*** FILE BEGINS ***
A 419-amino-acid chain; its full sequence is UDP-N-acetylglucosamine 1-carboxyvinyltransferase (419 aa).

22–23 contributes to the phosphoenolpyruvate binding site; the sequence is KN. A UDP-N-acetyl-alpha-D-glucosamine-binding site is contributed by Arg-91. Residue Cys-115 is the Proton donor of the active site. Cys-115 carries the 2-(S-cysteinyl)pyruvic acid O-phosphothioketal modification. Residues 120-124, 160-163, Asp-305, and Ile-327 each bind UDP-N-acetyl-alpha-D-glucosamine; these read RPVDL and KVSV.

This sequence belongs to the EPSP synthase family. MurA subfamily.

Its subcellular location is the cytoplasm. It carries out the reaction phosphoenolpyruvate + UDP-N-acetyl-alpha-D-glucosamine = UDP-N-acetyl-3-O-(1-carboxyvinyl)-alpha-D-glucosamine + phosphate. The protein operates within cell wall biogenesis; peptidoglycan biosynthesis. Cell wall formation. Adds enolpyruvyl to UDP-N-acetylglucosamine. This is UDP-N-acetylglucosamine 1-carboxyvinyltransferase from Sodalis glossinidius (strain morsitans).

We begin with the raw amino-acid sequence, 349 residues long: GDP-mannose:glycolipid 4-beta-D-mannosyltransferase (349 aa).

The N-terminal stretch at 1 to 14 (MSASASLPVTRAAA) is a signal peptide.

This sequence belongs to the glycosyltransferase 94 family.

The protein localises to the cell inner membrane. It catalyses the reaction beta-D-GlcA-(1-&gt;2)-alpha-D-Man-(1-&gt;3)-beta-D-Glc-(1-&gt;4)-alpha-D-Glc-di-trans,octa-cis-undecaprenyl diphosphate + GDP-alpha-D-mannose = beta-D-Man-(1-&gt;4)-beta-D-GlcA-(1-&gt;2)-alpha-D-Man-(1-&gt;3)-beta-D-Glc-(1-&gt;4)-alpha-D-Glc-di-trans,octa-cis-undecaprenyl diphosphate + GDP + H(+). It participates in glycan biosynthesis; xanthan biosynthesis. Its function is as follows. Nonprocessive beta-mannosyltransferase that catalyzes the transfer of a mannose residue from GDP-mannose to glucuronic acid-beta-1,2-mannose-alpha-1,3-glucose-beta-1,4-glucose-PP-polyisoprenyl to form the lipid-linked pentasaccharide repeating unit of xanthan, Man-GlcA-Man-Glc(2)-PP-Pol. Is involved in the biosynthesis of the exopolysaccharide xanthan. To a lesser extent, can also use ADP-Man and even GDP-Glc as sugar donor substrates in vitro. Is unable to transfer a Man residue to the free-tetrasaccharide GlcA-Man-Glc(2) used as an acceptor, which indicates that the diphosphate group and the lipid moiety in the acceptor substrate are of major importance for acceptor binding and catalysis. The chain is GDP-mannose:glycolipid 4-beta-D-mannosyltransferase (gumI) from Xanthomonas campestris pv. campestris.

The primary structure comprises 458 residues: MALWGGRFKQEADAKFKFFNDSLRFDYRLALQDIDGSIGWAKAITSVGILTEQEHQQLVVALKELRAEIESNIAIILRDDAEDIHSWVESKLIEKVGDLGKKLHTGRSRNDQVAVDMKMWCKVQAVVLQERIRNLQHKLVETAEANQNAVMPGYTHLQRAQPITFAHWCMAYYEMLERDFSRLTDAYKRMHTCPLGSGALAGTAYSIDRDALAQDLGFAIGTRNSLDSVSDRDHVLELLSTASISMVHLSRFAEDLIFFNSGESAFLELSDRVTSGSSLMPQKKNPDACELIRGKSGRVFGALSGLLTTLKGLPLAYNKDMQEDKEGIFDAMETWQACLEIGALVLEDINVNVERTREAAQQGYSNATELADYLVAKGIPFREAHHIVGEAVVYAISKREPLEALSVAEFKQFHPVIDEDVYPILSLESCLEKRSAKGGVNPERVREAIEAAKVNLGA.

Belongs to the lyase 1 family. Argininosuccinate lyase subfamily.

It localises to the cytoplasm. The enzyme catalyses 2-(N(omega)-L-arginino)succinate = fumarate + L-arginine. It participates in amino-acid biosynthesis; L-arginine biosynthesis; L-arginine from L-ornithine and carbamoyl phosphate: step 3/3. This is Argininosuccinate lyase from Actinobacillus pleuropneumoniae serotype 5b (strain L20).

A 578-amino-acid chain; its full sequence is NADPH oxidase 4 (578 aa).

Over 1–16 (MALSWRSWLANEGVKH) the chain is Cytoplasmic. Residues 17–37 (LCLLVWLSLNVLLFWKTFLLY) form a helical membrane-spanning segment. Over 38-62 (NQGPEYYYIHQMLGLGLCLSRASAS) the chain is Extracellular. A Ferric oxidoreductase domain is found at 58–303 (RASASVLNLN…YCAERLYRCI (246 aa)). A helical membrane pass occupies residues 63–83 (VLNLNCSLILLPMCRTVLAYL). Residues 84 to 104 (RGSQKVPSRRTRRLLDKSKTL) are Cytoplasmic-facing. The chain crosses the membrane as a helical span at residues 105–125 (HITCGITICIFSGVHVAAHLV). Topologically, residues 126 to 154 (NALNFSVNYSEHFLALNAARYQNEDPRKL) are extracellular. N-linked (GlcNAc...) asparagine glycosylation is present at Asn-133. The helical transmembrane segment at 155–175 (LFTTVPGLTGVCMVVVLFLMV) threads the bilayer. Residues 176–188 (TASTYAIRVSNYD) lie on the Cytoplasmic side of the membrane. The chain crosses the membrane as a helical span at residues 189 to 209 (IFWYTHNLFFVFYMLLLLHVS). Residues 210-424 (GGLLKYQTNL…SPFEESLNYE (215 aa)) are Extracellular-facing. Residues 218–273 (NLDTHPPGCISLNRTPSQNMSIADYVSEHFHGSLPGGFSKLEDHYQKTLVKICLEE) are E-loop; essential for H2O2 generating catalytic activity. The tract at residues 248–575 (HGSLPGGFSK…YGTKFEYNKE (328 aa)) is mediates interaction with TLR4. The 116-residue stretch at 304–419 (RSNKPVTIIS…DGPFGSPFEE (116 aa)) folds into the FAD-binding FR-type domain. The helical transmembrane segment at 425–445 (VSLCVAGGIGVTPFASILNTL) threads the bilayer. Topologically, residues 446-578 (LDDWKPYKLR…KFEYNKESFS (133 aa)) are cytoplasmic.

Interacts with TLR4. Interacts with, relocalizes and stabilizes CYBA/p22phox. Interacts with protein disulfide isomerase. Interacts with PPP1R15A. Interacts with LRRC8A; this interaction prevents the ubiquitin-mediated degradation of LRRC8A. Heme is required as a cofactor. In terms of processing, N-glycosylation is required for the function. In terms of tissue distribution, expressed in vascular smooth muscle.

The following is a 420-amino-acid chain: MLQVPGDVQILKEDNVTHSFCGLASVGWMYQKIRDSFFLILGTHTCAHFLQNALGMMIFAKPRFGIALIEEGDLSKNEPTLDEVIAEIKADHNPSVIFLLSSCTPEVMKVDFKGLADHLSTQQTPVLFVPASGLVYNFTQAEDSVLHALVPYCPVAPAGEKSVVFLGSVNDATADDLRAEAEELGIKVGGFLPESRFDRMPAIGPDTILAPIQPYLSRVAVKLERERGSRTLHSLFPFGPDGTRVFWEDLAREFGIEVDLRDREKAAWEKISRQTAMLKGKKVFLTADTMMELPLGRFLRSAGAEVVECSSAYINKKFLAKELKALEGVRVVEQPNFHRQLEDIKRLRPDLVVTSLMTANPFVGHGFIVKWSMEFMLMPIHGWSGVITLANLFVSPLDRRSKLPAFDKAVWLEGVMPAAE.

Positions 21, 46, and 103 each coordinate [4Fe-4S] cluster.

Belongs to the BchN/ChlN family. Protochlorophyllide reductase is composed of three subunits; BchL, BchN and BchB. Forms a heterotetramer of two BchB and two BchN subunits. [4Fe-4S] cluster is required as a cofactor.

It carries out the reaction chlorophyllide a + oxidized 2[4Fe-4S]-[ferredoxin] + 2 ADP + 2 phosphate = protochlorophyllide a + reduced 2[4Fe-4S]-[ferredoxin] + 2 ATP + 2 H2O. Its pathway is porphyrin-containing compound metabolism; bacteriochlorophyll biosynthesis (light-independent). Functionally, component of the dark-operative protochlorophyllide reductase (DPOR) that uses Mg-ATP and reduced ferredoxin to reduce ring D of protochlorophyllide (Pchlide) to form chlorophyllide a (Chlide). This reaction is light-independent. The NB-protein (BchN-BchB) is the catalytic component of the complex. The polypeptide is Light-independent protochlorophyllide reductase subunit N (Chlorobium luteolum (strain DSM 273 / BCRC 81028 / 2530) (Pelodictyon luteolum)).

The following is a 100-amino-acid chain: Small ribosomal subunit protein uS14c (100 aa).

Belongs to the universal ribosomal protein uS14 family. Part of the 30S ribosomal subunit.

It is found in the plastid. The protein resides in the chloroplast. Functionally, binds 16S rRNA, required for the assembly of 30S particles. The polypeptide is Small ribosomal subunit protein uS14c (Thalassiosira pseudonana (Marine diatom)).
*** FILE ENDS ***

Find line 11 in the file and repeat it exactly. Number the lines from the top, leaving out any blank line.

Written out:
It localises to the cytoplasm. The enzyme catalyses 2-(N(omega)-L-arginino)succinate = fumarate + L-arginine. It participates in amino-acid biosynthesis; L-arginine biosynthesis; L-arginine from L-ornithine and carbamoyl phosphate: step 3/3. This is Argininosuccinate lyase from Actinobacillus pleuropneumoniae serotype 5b (strain L20).